Do you know that one third of all web projects fail, miss the launch date or exceed the budget? I’m sure no one told you this at the first meeting, so keep an eye on your team to avoid the frustration.
You own the software produced (did you include this point into the contract?), so get access to the code repository and make regular backups. Watch for daily export of the work done, this way developers cannot fake the progress. Ask your CTO to look at the code according to below guidelines.
Everything we spoke about above refers to functional requirements, or how your website will look and operate. However, it’s only the tip of the iceberg, while the rest lies under the trouble programming waters and is not visible to common non-IT mortals. So why should we care about it?
Non-functional quality requirements influence
- Reliability (stable and uninterrupted availability)
- Scalability (ability to handle large arrays of data)
- Performance (page load time, ability to handle high traffic)
- Robustness (ability to handle stress)
- Maintainability (effort and expense needed for technical support)
- Extensibility (ability to add new features)
- Security (protected data and access to the system)
of your system, and eventually its ROI. I hope I got your attention now.
Most of the quality issues will probably be covered by the underlying content management platform, as discussed in part 2 of this blog post series. But the actual templates and extensions produced to implement your website should also comply with strict QA rules. Ask developers to show their coding standards and make sure they follow them fanatically.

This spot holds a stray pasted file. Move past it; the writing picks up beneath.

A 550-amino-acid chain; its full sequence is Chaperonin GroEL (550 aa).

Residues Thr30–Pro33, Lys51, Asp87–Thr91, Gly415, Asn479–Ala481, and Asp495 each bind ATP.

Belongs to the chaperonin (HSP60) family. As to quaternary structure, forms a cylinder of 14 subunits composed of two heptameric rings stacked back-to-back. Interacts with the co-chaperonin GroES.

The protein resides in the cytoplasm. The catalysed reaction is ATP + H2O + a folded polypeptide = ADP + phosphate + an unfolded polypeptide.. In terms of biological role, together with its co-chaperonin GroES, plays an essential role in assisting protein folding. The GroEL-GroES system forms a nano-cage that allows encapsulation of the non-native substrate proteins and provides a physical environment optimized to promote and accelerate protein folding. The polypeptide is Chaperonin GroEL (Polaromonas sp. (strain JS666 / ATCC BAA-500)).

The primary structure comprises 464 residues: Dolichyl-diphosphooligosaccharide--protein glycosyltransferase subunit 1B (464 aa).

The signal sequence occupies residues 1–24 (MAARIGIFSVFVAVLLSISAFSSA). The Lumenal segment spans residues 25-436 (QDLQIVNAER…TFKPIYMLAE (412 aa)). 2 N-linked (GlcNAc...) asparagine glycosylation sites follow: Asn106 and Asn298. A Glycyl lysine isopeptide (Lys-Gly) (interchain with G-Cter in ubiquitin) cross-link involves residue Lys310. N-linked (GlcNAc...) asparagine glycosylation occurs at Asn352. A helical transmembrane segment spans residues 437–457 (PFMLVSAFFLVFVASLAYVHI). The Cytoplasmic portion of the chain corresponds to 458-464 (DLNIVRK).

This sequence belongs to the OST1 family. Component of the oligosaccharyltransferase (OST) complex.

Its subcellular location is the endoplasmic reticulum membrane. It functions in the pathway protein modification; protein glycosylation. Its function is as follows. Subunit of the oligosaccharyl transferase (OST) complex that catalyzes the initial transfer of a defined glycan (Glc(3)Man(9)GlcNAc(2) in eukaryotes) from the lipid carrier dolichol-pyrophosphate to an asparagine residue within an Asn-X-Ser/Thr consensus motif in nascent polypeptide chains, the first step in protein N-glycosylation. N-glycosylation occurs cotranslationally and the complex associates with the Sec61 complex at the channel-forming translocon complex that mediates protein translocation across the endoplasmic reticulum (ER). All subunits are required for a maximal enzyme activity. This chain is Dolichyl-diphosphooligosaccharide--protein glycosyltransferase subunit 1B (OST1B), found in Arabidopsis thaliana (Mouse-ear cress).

You should not just take the word of developers who say they have done everything “properly”. Every testing procedure has a clear measurable outcome that should be presented as a written report.
Functional testing comes first. Somebody needs to meticulously click through all the pages, buttons, and forms. Then, make sure graphical user interface replicates original design precisely, has optimized kilobyte size, viewed identically in all major OS/browser/version combinations, etc. Again, developers should know all the nuts and bolts about it.
Performance testing is twofold. One part is easy – server response time should be under 1 second, and page load time under several seconds depending on your interface style. The other is more complicated and involves speciality software to put the system under stress with simultaneous requests, high load, and unexpected user behavior.
This is especially important if your system is mission-critical.
You can now control the flow of your project and maybe even surprise your partners with deep knowledge of quality control techniques! But how do you accept and integrate your brand new system into your organization workflows and IT infrastructure? This will be the topic of our next post.
Part 1: Start a web project
Part 2: Select your CMS
Part 3: Select subcontractors
Part 4: Define requirements
Part 6: Deploy the system